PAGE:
What’s the difference between POP and IMAP email?

The differences between email systems typify the move towards cloud computing and remote over local data storage.

Friday, 17 September, 2021

The evolution of IMAP email is a classic example of an online service being refined over time.

Many years ago, email was handled in a very different way, using a process known as POP.

Understanding the differences between POP and IMAP shows how email has grown in response to changing user needs.

It also explains why the latter has supplanted the former…

Snap, crackle and POP

When email was in his formative years, the world was a very different place.

Dial-up connections laboriously loaded websites filled with text and static images, and email was still a relatively new and unproven method of communication.

The original principle of email was that a message would be delivered once to a chosen device, and then stored locally in the same way a letter is delivered to your house.

When the postman deposits a missive through your letterbox, the Royal Mail doesn’t archive a copy of it.

You receive one message once; what you choose to do with it is entirely up to you.

As a result, this delivery method became known as the Post Office Protocol, or POP for short.

Users installed a specific email package onto one device, and all messages would be delivered to that account when the device was online and the email package was running.

If anything happened to either the device’s hardware or software, such as a virus or hard drive failure, every email would be lost forever.

However, as the internet became accessible on increasing numbers of devices, even the third-generation POP3 standard began to seem inadequate.

If you received an email on your work computer, you couldn’t check or respond to it from home.

That was despite rapid growth in multimedia devices like BlackBerries, designed to support mobile communications.

Message access became a growing priority in an increasingly digital world. And as a result, a new method of email management was developed.

IMAP change

As its name suggests, Internet Message Access Protocol allows emails to be accessed, edited and distributed across multiple devices.

Instead of POP delivering one email to one device and then erasing it from the sender’s server, emails were retained in huge data centres.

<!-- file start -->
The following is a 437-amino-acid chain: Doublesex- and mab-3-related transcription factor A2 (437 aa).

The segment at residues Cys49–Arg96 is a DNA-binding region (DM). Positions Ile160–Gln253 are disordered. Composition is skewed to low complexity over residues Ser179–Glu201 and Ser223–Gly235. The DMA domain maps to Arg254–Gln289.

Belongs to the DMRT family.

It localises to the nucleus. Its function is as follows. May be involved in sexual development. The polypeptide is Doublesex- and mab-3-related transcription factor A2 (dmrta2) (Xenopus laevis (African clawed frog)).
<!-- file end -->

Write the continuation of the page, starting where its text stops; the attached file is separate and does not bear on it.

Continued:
They could be downloaded onto a specific device, such as a Windows PC, but they remained accessible by logging onto the host server.

Any changes made on a device where emails had been downloaded locally would be automatically synchronised with the server.

For instance, if you started to reply to an email on a PC before switching to a Mac later on, you’d see a saved draft on the latter.

IMAP was far more convenient than POP, and it arrived at a time when people were increasingly moving away from internet access on hardwired desktop computers or laptops.

It provided the reassurance of automatic data backups, and coincided with meteoric growth in cloud-based services such as social media.

Social platform interfaces are installed locally on a device, but the content they display is all hosted offline.

Indeed, the only advantage of POP is its superior offline functionality – worth considering if your domestic internet connection is unreliable and you’re happy to work offline at times.

Message received and understood

Today we think nothing of being able to access messages wherever we happen to be, and it’s remarkable to think IMAP was ever considered revolutionary.

From a technical perspective, the differences between POP and IMAP are negligible when setting up a new account.

You’ll receive server and port details for your chosen account’s incoming and outgoing mail, with the server usually located at imap.emailhost.com and the incoming port typically 993.

Whenever you take out an email hosting service from a web hosting company, or register a new email account with a provider like Gmail or Yahoo, it’s supplied as an IMAP account.

You can access messages through webmail in a web browser, through a proprietary software app, or by downloading contents into an email package like Microsoft’s venerable Outlook.

However, if anything happens to the device this package is installed on, all is not lost…

Neil Cumins author picture


Neil is our resident tech expert. He's written guides on loads of broadband head-scratchers and is determined to solve all your technology problems!